After putting off implementation of a contentious gas pricing formula, the new government will start consultations afresh with all stakeholders to arrive at an acceptable increase in natural gas rates.
The Cabinet Committee on Economic Affairs had on June 25 deferred a decision on raising gas prices based on a formula approved by the previous UPA government by three months to hold consultations with all stakeholders keeping public interest in mind, government officials and industry sources said.
"The key word in the Cabinet decision was public interest. Public interest in this case can be defined as ensuring that the increase in gas price is affordable," an official said.
The formula approved by the previous government would have led to prices of gas, which is used mainly for power and fertiliser production, more than doubling to around USD 8.8 per million British thermal unit.
Every dollar increase in gas price will lead to a Rs 1,370 per tonne rise in urea production cost and a 45 paise per unit increase in electricity tariff. There would be a minimum Rs 2.81 per kg increase in CNG price and a Rs 1.89 per standard cubic metre hike in piped cooking gas.
Considering a USD 4.5 dollar increase, power cost would have gone up by over Rs 2 per unit and CNG rates jumping by over Rs 12.6 per kg. Besides piped cooking gas price would have gone up by Rs 8.50.
Sources said it is unlikely that a new expert committee will be formed and the oil ministry will take a proposal for raising gas prices to the Cabinet after holding consultations with user ministries of power and fertiliser as well as finance. Gas producers and user industries will also be consulted.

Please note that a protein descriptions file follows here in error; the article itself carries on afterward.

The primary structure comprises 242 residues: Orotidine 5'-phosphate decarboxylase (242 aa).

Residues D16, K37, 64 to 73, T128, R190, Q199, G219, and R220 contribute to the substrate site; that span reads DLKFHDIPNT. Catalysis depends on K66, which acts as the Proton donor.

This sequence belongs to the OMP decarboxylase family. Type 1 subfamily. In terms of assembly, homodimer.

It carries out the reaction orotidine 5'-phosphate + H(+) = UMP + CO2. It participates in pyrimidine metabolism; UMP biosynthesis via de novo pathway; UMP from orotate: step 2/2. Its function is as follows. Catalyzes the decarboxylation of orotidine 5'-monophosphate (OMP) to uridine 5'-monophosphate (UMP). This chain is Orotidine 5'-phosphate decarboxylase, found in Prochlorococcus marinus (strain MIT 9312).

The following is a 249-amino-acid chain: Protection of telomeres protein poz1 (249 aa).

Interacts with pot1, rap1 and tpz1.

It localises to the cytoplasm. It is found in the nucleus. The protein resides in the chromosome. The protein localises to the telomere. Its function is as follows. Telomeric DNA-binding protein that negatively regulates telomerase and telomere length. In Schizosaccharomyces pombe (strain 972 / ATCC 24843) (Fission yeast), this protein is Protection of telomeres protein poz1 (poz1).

The impact of the UPA government approved formula on power and CNG rates were among a host of other reasons that led to postponement of gas price hike.
The UPA's pricing formulation had been challenged in the Supreme Court and an FIR is pending in Delhi's Anti Corruption Bureau on the issue.
Also, the Parliamentary Standing Committee on Finance and the Standing Committee on Petroleum had made adverse comments on the formula, the sources said.
If the government decided to insulate the general public from the price rise, then there would have been substantial increase in burden of subsidy, the officials said.
Gas producers want gas prices to be raised as they feel the current USD 4.2 per mmBtu rate is insufficient to make many discoveries economically viable to produce.
They feel an increase in rates will help raise output by bringing hereto economically not viable fields to production and help cut imports.